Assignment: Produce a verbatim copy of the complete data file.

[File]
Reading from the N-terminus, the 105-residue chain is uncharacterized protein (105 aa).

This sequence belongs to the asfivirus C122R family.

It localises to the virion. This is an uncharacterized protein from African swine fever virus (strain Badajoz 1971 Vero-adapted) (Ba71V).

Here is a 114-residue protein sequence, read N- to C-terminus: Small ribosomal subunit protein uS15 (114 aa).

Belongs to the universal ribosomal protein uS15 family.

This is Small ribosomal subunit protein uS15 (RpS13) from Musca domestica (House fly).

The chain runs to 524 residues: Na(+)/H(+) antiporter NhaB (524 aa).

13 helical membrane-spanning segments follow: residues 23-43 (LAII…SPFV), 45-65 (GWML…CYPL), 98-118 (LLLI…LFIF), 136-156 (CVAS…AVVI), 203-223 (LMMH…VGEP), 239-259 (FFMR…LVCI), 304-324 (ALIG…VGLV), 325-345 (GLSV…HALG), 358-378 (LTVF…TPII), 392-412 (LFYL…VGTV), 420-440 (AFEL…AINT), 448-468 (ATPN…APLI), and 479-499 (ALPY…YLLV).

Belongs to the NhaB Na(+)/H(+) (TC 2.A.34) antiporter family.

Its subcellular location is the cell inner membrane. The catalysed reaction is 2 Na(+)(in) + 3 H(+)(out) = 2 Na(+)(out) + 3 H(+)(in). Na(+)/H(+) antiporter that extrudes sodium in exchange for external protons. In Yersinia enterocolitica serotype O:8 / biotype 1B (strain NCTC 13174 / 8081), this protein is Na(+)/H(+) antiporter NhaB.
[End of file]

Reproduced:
Reading from the N-terminus, the 105-residue chain is uncharacterized protein (105 aa).

This sequence belongs to the asfivirus C122R family.

It localises to the virion. This is an uncharacterized protein from African swine fever virus (strain Badajoz 1971 Vero-adapted) (Ba71V).

Here is a 114-residue protein sequence, read N- to C-terminus: Small ribosomal subunit protein uS15 (114 aa).

Belongs to the universal ribosomal protein uS15 family.

This is Small ribosomal subunit protein uS15 (RpS13) from Musca domestica (House fly).

The chain runs to 524 residues: Na(+)/H(+) antiporter NhaB (524 aa).

13 helical membrane-spanning segments follow: residues 23-43 (LAII…SPFV), 45-65 (GWML…CYPL), 98-118 (LLLI…LFIF), 136-156 (CVAS…AVVI), 203-223 (LMMH…VGEP), 239-259 (FFMR…LVCI), 304-324 (ALIG…VGLV), 325-345 (GLSV…HALG), 358-378 (LTVF…TPII), 392-412 (LFYL…VGTV), 420-440 (AFEL…AINT), 448-468 (ATPN…APLI), and 479-499 (ALPY…YLLV).

Belongs to the NhaB Na(+)/H(+) (TC 2.A.34) antiporter family.

Its subcellular location is the cell inner membrane. The catalysed reaction is 2 Na(+)(in) + 3 H(+)(out) = 2 Na(+)(out) + 3 H(+)(in). Na(+)/H(+) antiporter that extrudes sodium in exchange for external protons. In Yersinia enterocolitica serotype O:8 / biotype 1B (strain NCTC 13174 / 8081), this protein is Na(+)/H(+) antiporter NhaB.